Seed, Grain and Health Powerhouse
Though it is usually thought of as a grain, buckwheat is actually the seed of a broadleaf plant related to rhubarb. While it is not a true grain, it is used like one in cooking, and it surpasses rice, wheat and corn on almost every measure of healthfulness (including the fact that rice, wheat, and corn are high on the glycemic scale, thus provoking a quick spike in blood sugar levels, a proven promoter of systemic inflammation). Buckwheat, on the other hand, ranks low on the glycemic scale.
Hulled buckwheat kernels (called groats) are pale tan-to-green, while the roasted buckwheat groats known as kasha—a staple food in Eastern Europe—are dark brown with a nutty flavor. Kasha is often steamed in a stock with onions, olive oil and fresh parsley, and you can combine equal parts plain buckwheat groats and oats, and cook the mix to enjoy as a hot breakfast cereal topped with berries. Buckwheat has been cultivated for at least 1,000 years in China, Korea and Japan, where it is often enjoyed in the form of buckwheat "soba" noodles—a form that's become increasingly popular in the West as a healthy substitute for wheat pasta.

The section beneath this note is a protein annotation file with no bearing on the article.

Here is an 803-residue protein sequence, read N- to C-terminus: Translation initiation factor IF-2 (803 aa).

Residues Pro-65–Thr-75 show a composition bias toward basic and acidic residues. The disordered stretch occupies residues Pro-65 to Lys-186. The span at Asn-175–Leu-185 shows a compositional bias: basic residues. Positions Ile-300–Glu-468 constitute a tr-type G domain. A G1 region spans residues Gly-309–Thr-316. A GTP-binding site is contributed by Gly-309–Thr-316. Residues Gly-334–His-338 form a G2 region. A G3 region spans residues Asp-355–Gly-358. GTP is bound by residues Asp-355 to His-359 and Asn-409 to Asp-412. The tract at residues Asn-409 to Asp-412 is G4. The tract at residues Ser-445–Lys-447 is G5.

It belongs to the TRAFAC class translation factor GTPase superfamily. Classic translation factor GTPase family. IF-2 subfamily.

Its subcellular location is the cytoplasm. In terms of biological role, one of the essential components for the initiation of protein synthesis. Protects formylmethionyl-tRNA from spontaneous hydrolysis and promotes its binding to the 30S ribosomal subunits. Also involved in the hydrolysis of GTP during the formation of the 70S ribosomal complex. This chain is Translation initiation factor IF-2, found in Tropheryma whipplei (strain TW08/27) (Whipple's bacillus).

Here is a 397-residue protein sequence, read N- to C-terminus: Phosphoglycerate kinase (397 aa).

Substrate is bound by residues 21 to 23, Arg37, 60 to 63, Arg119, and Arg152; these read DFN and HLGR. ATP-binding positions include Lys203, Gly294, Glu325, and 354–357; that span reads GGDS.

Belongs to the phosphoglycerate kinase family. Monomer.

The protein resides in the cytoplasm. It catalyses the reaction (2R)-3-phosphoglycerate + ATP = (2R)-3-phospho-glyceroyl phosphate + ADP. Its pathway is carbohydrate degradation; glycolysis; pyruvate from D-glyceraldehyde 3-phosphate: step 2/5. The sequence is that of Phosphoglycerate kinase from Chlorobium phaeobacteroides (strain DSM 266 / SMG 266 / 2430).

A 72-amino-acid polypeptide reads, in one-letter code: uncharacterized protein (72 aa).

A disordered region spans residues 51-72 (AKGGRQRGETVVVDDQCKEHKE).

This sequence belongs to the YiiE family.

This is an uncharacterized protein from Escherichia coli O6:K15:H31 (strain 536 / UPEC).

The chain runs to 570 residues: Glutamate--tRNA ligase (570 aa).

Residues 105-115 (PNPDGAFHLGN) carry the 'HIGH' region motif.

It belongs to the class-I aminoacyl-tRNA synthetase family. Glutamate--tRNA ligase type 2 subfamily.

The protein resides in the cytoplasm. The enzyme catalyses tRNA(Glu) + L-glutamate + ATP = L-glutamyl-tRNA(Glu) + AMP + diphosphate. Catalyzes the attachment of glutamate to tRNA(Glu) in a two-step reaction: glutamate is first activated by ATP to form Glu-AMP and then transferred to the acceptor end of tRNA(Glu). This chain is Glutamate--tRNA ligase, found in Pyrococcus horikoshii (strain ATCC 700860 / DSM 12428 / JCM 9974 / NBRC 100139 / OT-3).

Buckwheat has more protein than rice, wheat, millet or corn and is high in the essential amino acids lysine and arginine, in which major cereal crops are deficient. Its unique amino acid profile gives buckwheat the power to boost the protein value of beans and cereal grains eaten the same day. Yet, buckwheat contains no gluten—the source of protein in true grains—and is therefore safe for people with gluten allergy or celiac disease.
Buckwheat Protein's Unique Health-Promoting Properties: